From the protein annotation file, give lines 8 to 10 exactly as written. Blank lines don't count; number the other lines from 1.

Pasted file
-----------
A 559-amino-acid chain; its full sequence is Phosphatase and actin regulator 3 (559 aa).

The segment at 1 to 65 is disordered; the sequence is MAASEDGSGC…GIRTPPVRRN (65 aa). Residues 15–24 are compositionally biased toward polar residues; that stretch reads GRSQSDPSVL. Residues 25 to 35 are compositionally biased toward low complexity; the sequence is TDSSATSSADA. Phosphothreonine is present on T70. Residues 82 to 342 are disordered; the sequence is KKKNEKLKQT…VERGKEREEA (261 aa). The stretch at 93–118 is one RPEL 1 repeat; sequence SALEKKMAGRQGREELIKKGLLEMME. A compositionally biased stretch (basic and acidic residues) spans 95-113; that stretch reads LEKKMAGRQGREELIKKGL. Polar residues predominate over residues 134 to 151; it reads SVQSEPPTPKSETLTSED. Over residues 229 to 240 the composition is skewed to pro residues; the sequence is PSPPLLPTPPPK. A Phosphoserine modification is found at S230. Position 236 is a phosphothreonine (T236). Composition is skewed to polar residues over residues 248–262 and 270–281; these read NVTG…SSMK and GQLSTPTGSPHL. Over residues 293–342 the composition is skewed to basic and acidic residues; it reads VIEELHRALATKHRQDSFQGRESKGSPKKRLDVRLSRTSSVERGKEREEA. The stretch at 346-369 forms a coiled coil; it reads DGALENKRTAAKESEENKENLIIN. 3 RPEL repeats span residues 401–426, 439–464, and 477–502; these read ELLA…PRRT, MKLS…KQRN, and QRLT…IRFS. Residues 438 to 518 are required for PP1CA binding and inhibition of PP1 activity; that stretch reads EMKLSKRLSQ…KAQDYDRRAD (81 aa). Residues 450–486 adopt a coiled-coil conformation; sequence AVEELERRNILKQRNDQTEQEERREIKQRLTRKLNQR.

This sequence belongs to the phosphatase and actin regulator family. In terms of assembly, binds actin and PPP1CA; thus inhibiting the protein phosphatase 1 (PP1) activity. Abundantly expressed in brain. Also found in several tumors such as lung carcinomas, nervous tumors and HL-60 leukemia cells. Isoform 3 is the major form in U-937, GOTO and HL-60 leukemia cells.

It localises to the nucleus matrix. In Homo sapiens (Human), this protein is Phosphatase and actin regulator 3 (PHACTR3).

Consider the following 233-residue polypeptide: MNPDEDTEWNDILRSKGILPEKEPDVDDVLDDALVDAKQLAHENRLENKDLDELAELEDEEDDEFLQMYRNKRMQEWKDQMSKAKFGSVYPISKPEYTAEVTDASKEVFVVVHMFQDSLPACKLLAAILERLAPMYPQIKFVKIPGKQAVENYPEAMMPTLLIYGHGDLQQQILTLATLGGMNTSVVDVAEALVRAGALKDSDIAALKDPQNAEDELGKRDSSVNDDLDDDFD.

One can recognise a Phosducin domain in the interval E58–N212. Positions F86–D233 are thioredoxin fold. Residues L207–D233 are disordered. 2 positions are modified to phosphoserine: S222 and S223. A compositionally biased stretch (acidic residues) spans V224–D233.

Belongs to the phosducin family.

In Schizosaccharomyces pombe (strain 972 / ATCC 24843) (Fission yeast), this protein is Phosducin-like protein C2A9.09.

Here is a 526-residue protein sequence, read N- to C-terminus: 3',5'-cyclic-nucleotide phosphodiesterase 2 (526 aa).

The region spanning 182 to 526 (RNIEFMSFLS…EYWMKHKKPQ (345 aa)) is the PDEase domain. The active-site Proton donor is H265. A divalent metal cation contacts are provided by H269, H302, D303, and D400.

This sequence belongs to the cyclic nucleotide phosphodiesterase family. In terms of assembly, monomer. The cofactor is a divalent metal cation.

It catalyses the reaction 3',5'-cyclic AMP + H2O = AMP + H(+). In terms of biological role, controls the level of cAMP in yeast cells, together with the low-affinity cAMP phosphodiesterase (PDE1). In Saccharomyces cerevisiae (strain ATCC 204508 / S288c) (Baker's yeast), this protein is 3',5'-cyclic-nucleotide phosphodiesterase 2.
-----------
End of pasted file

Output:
In Schizosaccharomyces pombe (strain 972 / ATCC 24843) (Fission yeast), this protein is Phosducin-like protein C2A9.09.

Here is a 526-residue protein sequence, read N- to C-terminus: 3',5'-cyclic-nucleotide phosphodiesterase 2 (526 aa).

The region spanning 182 to 526 (RNIEFMSFLS…EYWMKHKKPQ (345 aa)) is the PDEase domain. The active-site Proton donor is H265. A divalent metal cation contacts are provided by H269, H302, D303, and D400.